Bear with me here. We're going to take a small detour from the usual methodical explanations I provide to harp upon something.
My husband and I frequently get into disputes over our choice of parting words, especially when we’re traveling to the same location but by different means (i.e., in different cars). For example, recently, I took our son to gymnastics. My husband felt like getting out of the house and decided belatedly that he wanted to join us to watch our child’s physical antics. He arrived at the gym halfway through the scheduled practice.
After practice concluded and we had packed up our cares and woes, he and I separated in the parking because we had come in a separate car. “See you in a while,” he called as we got into our cars to literally drive home, a no-longer-than-ten-minute trip.
“But it’s not a while,” I argued over my shoulder. He shrugged and off he went.
So, let’s break down time phrases because I need to vent my frustration to someone.
“In a while”
“In a while” implies that a significant chunk of time is going to pass before we once again meet. It could be an hour or it could be several. It could mean that you think it’s going to take much time to complete an activity, even if it doesn’t. For instance, “Hey, I’ll meet you back at the apartment in a while. Traffic is bad.”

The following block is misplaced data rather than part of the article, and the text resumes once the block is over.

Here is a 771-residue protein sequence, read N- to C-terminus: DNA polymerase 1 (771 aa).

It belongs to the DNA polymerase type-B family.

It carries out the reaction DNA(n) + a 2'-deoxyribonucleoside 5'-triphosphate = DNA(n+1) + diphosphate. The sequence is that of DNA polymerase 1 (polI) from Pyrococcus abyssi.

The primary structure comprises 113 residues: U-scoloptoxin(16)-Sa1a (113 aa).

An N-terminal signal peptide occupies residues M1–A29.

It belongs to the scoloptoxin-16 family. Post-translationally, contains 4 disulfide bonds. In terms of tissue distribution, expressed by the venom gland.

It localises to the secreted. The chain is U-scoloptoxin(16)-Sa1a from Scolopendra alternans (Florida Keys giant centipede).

It should not be used when you’re going to see each other some ten minutes later!
“In a few”
Enter “In a few.” Now this is the appropriate farewell bidding should you intend to be reunited with someone in less than half an hour. Although “In a few” is the shortened form of “In a few minutes,” so long as your meeting is to take place within the next half hour, this is perfectly acceptable.
“In a little while”
Think of this phrase as the in-between of “In a while” and “In a few.” You’re not going to see someone immediately or even within the next half hour, but you most certainly will be talking to them before the afternoon. It’s more flexible.
“In a minute”
Only use this when you for sure are going to be seeing the person within the next five minutes. Perhaps you’re busy and you can’t quite get to a phone call at that immediate moment. “I’ll call you back in a minute.”
Maybe you’re on your way to meet a friend for dinner and you text, “I’ll be there in a minute.”
It’s not a literal minute. It’s approximately five minutes or less.
All of this might sound pedantic, but because I am an editor, I can’t help but consider the contextual implications of these temporal phrases.
Can you think of any others that friends or family misuse?
Owner/Editor of Emerging Ink Solutions, avid YA/NA author, adamant supporter of the Oxford Comma, anime and music enthusiast.